For N’Diaye, her purpose is clearer than any social media moment. “My focus is how can I make a 10- to 12-year-old brown girl living in Harlem who is the child of immigrant parents, how do I make her feel proud, seen, celebrated,” she said. “That means creating a safe space, whether digitally or in-store, being able to have conversations that feel authentic or going to a shelf and seeing something that works for you at first swipe.”
Just as N’Diaye named her brand after her mother, who emigrated to the U.S. from Senegal and opened a hair-braiding salon in Harlem, Babba Rivera, the founder of Ceremonia, was highly influenced by her childhood. She grew up in Sweden as the child of political refugees from Chile, with one foot in each culture. Rivera’s father was a hairdresser, and she headed to tech after graduating from university, becoming part of the team that launched Uber in Sweden and scaling it from a company of 120 people to more than 12,000. It was when she started a brand marketing agency that Rivera became interested in hair.
“Beauty is the new tech industry — it’s booming and everyone wants in, which means it’s highly competitive and new brands are popping up every day,” she said. “To succeed as a founder, you have to dare to think differently.
“For a little while, I had imposter syndrome, being in beauty and not having beauty experience,” Rivera continued.
Now, she considers her outside-of-the-industry experience a key superpower, both from an operations point of view, as well as buyer. “Beauty has been driven by men in suits who are disconnected to real-life hair problems and skin concerns, and that has opened a huge wave of opportunity for founders who can really represent their customers.”
That dual track — of mission and makeup, or purpose and product, if you will — is a key differentiator for today’s generation of founders. “This is a representation of what America looks like. It is more diverse,” said Carolyn Bojanowski, Sephora’s executive vice president of merchandising. “They are also founders who are clients. They get tactics. They get digital. They’re on TikTok personally and with their brands.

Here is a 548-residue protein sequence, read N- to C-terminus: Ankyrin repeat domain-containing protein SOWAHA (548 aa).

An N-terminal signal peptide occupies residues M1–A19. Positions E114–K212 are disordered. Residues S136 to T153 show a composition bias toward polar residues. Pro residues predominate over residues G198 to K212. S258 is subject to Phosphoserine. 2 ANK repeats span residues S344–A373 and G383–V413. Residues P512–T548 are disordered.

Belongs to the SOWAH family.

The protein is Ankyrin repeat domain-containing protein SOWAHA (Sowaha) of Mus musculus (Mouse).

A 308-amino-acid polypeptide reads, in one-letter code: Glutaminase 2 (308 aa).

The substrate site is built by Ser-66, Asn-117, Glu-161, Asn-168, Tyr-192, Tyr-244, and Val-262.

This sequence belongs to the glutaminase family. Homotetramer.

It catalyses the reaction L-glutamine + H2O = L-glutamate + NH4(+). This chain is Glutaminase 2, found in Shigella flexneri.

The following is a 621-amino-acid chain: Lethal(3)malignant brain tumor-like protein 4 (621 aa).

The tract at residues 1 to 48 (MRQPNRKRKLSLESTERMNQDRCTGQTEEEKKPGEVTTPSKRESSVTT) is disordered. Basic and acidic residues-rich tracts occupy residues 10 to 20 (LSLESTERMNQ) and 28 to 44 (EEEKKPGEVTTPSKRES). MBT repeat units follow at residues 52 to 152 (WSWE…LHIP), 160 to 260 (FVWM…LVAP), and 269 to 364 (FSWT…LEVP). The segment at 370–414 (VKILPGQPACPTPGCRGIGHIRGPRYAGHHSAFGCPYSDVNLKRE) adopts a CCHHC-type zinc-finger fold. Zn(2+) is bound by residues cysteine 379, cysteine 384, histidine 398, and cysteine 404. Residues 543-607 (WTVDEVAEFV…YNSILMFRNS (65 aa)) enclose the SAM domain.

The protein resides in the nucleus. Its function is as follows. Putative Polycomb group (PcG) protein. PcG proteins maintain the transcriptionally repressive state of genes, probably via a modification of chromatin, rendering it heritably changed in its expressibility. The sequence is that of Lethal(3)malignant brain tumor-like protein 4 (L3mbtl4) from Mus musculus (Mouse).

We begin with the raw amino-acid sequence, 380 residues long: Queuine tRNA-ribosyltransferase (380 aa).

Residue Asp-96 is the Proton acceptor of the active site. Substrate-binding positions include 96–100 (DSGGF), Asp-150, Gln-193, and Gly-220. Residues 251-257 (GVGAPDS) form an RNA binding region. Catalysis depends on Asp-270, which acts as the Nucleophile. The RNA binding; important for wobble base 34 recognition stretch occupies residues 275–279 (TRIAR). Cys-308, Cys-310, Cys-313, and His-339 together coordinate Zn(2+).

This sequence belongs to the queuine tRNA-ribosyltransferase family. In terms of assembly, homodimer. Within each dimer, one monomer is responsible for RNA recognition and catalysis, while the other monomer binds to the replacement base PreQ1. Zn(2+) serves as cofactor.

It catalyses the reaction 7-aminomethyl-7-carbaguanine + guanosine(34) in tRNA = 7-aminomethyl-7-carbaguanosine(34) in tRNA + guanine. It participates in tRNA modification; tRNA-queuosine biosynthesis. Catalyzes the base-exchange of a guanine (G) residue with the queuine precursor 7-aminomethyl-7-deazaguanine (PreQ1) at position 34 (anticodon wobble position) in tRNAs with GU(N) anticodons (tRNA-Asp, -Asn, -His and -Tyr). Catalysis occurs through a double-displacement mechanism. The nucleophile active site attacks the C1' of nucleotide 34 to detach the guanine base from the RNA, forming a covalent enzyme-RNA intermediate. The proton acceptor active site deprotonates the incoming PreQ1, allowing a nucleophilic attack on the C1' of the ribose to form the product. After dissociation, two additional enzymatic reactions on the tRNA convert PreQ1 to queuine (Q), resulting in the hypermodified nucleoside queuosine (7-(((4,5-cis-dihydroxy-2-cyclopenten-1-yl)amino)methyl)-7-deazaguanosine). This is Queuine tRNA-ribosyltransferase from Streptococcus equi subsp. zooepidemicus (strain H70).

“It’s the first generation that’s grown up where specialty is the dominant channel,” Bojanowski continued. “That makes our lives easier. There is an implicit understanding of our stores and our loyalty program. There is an ease about it.”
There may be an ease — but that doesn’t mean it’s easy.
Palermino, who has parlayed her background as a writer and deep curiosity about the science of skin care into a highly engaged community who follow both her and the brand she cofounded with product developer Joyce de Lemos and creative director Marta Freedman, remembers with a laugh how glamorous it all seemed when she was a journalist in her 20s. “It may be perceived that way, but the reality is not very glamorous,” she said. “So much of your job is puzzle solving. You’re running a company on so many different levels. My background is media, and not only do I work in media — because I have emails to write, social media, my blog — but I’m also working on production supply chains, trying to understand our carbon footprint, doing stability testing on product development.
“There are so many moving pieces,” she continued. “I love it because I need a lot of projects to stay stimulated, but it’s like there’s a massive puzzle you have to solve and there’s always a missing piece.”
“Being a founder is for a specific personality,” agreed Laney Crowell, who launched Saie in 2019 after working in editorial and brand communications. “Yes, you have to have that entepreneurial spirit, but you also have to be very comfortable with highs, lows, extreme speed, acceleration. My job changes every three months and I’m super comfortable with that,” she continued, ticking off the roles she plays — founder, chief executive officer, chief purpose officer, chief sustainability officer.
“I am chief storyteller,” Crowell said. “Currently I’m the protector of the Saie way — our culture, which I’m passionate about and making sure that everyone is involved in it, engaged with it and executing it.”
Such values matter today — both as an expression internally, to align teams, but outwardly as well, particularly at a time when consumers want to know much more than just what goes into a bottle or tube.
“People want to know what the company’s ethos is beyond the efficacy of the product. They want to know who the founder is and their values,” said Craig.
“People say, ‘the bubble is going to burst,’ but there is always more room,” she continued. “The bubble is not going to burst. People want to feel they have equity in what they’re buying and will spend money with brands they believe in that align with their values.”